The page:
At 12:13, Mr. Bush applauded along with the crowd when Mr. Obama said the nation’s real and serious challenges “will be met.”

Mr. Bush stood for an ovation when Mr. Obama pledged to “those who seek to advance their aims by inducing terror and slaughtering innocents, we say to you now that our spirit is stronger and cannot be broken; you cannot outlast us, and we will defeat you.”

The speech, just under 19 minutes, was punctuated with cheers and applause.

“Let it be said by our children’s children that when we were tested we refused to let this journey end, that we did not turn back nor did we falter; and with eyes fixed on the horizon and God’s grace upon us, we carried forth that great gift of freedom and delivered it safely to future generations,” he said, concluding the address at 12:25 p.m.

Mr. Obama and his family joined the new vice president and wife Jill Biden to wave at the nation as members of Congress and millions watching from the Mall applauded wildly. They grinned and waved for several minutes before the closing prayer by the Rev. Joseph Lowery.

At 12:31 p.m. the presidential party left the platform for a departure ceremony on the other side of the Capitol honoring Mr. Bush and Mrs. Bush. At 1 p.m., the former president hugged his successor and boarded a Marine helicopter.

A multi-service honor guard lined the steps of the east Capitol as the Obamas and Bidens watched the helicopter depart. All four of them waved as Mr. Bush left.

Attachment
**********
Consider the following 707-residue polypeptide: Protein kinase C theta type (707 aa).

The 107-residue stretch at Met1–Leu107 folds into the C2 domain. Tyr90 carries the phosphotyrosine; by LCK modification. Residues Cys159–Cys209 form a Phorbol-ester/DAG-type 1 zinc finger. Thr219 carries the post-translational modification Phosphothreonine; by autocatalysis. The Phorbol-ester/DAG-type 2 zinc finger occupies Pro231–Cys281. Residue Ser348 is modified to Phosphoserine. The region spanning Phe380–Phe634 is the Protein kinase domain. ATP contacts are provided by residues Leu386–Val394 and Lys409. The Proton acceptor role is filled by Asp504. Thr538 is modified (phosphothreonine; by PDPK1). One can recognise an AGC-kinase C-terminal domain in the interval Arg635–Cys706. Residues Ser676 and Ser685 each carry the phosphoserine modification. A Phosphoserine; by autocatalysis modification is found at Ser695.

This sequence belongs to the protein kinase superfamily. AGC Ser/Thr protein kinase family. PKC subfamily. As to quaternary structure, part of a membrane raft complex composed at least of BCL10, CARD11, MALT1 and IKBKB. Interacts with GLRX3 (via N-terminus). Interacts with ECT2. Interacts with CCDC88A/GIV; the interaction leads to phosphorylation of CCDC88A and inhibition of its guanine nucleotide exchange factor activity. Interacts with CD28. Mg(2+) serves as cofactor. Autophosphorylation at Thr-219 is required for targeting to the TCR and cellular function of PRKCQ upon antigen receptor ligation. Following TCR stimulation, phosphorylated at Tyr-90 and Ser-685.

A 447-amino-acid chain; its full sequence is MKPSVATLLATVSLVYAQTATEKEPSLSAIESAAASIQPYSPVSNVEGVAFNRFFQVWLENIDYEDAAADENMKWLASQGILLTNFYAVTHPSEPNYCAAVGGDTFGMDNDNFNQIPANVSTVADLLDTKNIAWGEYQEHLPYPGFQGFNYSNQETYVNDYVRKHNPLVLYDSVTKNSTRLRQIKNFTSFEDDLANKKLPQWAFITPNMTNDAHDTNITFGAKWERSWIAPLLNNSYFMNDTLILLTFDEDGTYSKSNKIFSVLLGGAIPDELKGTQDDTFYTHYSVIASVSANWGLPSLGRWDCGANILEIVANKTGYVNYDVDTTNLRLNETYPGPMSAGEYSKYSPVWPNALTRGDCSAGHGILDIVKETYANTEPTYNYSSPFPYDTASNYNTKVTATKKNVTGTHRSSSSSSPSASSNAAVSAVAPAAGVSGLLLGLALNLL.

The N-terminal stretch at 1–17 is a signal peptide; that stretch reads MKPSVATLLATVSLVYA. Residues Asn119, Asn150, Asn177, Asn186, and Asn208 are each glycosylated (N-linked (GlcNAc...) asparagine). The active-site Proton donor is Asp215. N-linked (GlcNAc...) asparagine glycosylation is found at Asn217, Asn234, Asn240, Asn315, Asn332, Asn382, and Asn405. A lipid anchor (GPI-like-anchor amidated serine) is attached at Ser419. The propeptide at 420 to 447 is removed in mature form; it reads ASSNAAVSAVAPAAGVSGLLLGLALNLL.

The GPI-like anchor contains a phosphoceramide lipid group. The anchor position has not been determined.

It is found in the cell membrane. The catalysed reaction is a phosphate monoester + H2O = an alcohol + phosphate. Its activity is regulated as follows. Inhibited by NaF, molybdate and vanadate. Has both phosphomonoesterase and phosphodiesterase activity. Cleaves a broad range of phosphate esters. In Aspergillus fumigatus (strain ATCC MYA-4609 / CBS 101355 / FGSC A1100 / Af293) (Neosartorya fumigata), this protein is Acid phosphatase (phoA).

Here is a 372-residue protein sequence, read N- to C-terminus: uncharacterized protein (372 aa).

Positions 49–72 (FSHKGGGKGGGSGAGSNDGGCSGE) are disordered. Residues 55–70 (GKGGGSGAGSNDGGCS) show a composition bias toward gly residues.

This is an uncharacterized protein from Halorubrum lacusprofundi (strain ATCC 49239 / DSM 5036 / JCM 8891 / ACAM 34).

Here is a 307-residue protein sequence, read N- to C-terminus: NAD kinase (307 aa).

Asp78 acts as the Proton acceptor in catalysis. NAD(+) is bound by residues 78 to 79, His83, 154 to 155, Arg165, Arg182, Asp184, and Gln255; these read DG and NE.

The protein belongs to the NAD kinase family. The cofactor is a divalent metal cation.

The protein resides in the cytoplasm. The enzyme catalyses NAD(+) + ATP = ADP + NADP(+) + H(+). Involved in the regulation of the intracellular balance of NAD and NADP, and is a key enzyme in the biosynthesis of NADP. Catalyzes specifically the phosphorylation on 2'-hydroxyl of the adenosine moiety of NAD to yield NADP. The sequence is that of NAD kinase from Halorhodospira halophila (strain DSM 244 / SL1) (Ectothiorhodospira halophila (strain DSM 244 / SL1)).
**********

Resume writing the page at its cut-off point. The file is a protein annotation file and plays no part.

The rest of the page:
Congressional lunch

At 1:28 p.m., Mr. Obama entered Statuary Hall inside the Capitol. He shook hands with dozens of lawmakers, Supreme Court justices and their spouses. Former Presidents Jimmy Carter and Bill Clinton also were in attendance.

Lunch of pheasant and duck, inspired by President Lincoln’s tastes more than a century ago, began just after 1:30.

Mr. Obama greeted his Republican campaign rival Sen. John McCain at the beginning of the lunch, and the first lady embraced Mr. McCain and his wife, Cindy. Soon afterward, lawmakers told reporters that Mr. Kennedy had suffered a seizure, putting a damper of concern on the festivities.

At 2:44 p.m., House Speaker Nancy Pelosi said the Pledge of Allegiance directly to a smiling president, just before Sen. Dianne Feinstein presented Mr. Obama and Mr. Biden with crystal bowls as a gift from the American people.

Senate Majority Leader Harry Reid called the new president and vice president “the dream team.”

Mr. Obama addressed members of Congress for the first time, saying a prayer for Mr. Kennedy.

“I would be lying to you if I did not say that right now a part of me is with him,” Mr. Obama said at 2:52 p.m. “And I think that’s true for all of us. It’s a joyous time but also a sobering time.”

At 2:58 p.m., Mr. Biden drew laughs for calling Mr. Obama “my new boss.” The Obama family bowed their heads at 3 p.m. for a moment of prayer before departing soon after into the Capitol.

A late start to the parade